Both A and B are on an objective and this is a "Take and Hold" mission.  They will no longer move (unless forced off the objective - which would up the objective by 10 - need to add that in the rules above).  C takes the hill and that ends the game as far as the AI is concerned.


Of course, this is a simple example but even this simple example has a neat flow to it that goes beyond just using semi-random movement.

Please let me know in the comments if you try this out!
       
       
   

Thursday, June 30, 2016

Update with photos!



Yes, I actually managed to create some terrain today for Too Fat Lardies' Sharp Practice Deployment Point Contest (whew)!

Here is my accompanying letter with the photos:

Most esteemed gentlemen (and Rich),
I realize that I may technically be too late as I am submitting from across the pond where there is 1 hour and 15 minutes until July 1.  But no matter -- it was worthwhile getting these done.  And I would have had it done sooner if not for those weedy coves at Shapeways.com.
You see, my plan for this vignette was to use only items which I had built myself -- including, if needed, building models in a 3d program and having them 3d printed.  The ammunition boxes and barrels were done by this method and they arrived at my home today -- in fact only 6 hours ago -- rather than on June 27 as the aforementioned weedy coves had promised.  Alas, the Martini-Henry rifles which I created seemed a bit anemic when placed in the vignette and I fell back to using some spare Wargames Factory bits.  (I will have another go at the rifles -- it's not uncommon to have to print a couple times to get the dimensions exactly right, especially for miniature items)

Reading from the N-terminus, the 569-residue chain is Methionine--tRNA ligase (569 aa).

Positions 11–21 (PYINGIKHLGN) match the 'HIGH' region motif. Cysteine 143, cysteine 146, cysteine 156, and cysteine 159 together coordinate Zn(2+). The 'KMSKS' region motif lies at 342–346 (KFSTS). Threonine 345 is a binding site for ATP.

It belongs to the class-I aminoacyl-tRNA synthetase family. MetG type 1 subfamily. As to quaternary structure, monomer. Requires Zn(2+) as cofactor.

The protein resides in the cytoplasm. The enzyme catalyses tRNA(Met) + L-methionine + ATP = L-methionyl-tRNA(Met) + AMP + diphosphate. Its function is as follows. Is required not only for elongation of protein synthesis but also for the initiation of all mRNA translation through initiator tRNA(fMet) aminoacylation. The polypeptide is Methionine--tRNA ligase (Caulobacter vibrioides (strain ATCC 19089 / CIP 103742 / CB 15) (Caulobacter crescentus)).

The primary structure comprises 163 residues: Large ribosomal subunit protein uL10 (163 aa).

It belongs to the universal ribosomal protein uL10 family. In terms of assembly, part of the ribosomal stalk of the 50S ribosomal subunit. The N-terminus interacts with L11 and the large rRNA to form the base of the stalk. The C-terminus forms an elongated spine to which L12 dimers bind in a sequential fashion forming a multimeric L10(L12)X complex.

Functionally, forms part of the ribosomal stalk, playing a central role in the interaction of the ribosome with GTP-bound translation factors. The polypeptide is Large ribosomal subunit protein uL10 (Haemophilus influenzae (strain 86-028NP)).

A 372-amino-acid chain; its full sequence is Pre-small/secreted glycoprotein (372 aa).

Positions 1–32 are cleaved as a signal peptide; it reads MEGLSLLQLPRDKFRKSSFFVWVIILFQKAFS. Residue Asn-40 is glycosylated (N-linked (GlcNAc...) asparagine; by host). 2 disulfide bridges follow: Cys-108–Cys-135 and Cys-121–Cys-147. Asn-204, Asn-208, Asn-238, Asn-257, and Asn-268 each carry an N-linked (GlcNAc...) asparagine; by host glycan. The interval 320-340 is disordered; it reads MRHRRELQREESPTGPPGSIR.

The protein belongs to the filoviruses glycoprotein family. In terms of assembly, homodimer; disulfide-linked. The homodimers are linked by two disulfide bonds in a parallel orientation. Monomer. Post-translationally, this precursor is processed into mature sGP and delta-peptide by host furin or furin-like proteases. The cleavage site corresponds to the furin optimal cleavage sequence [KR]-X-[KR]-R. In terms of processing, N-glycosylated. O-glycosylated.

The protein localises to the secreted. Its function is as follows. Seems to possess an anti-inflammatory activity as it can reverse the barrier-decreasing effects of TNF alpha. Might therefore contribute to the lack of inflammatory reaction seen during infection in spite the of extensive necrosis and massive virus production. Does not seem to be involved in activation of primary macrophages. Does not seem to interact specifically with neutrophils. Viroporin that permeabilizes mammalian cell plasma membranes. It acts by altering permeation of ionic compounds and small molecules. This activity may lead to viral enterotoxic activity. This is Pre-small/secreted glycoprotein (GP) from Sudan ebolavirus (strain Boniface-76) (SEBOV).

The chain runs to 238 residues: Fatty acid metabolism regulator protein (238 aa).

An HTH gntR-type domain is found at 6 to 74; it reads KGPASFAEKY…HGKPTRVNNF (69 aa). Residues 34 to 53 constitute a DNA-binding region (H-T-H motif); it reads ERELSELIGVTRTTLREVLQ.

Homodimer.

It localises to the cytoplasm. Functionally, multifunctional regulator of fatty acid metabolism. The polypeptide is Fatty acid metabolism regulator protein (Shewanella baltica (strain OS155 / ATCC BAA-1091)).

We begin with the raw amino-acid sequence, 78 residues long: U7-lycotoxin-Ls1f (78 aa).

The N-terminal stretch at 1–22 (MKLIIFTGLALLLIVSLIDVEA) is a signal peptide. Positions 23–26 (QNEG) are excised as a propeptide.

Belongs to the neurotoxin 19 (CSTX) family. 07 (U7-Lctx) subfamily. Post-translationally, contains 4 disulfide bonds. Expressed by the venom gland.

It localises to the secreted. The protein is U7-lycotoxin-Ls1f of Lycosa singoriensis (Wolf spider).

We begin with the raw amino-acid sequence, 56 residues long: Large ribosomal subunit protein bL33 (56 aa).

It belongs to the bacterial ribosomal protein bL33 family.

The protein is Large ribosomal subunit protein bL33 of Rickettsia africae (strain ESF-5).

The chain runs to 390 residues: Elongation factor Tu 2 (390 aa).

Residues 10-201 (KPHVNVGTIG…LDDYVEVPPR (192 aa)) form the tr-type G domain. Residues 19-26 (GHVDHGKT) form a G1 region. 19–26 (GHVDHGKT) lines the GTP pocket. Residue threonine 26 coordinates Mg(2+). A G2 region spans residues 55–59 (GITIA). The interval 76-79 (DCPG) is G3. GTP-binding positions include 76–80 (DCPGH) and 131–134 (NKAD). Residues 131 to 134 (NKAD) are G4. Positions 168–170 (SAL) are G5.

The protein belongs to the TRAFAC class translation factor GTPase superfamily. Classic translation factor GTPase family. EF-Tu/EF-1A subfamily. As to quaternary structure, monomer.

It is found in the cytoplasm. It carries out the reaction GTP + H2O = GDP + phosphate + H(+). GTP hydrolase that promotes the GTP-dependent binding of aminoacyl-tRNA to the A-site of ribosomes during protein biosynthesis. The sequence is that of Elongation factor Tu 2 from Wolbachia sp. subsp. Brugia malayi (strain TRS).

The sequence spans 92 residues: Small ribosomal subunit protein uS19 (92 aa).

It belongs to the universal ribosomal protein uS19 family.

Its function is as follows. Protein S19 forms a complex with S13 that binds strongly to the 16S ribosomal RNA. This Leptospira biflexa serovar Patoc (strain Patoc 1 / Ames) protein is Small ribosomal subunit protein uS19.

I plan on using these for my own Imagi-Nations colonial gaming and Victorian Science Fiction gaming.  Without further ado, let me present the deployment points of Victoria's Own Barsoomian Rifles, featuring ammunition boxes based on images from Ian Knight's website, the ubiquitous Martini-Henry rifle and a water barrel for those dry nights on Mars or wherever on Earth they are called to serve.
Just for interest I am also including a picture  of the 3d printed ammo box fresh out of the box at 4pm this afternoon.
Enjoy and thank you so  much for running this contest and for producing Sharp Practice!


Small update - I found my original sketch.  So now this post has the full path from concept to design to print to finished product!
 

Wednesday, April 27, 2016

Update sans photos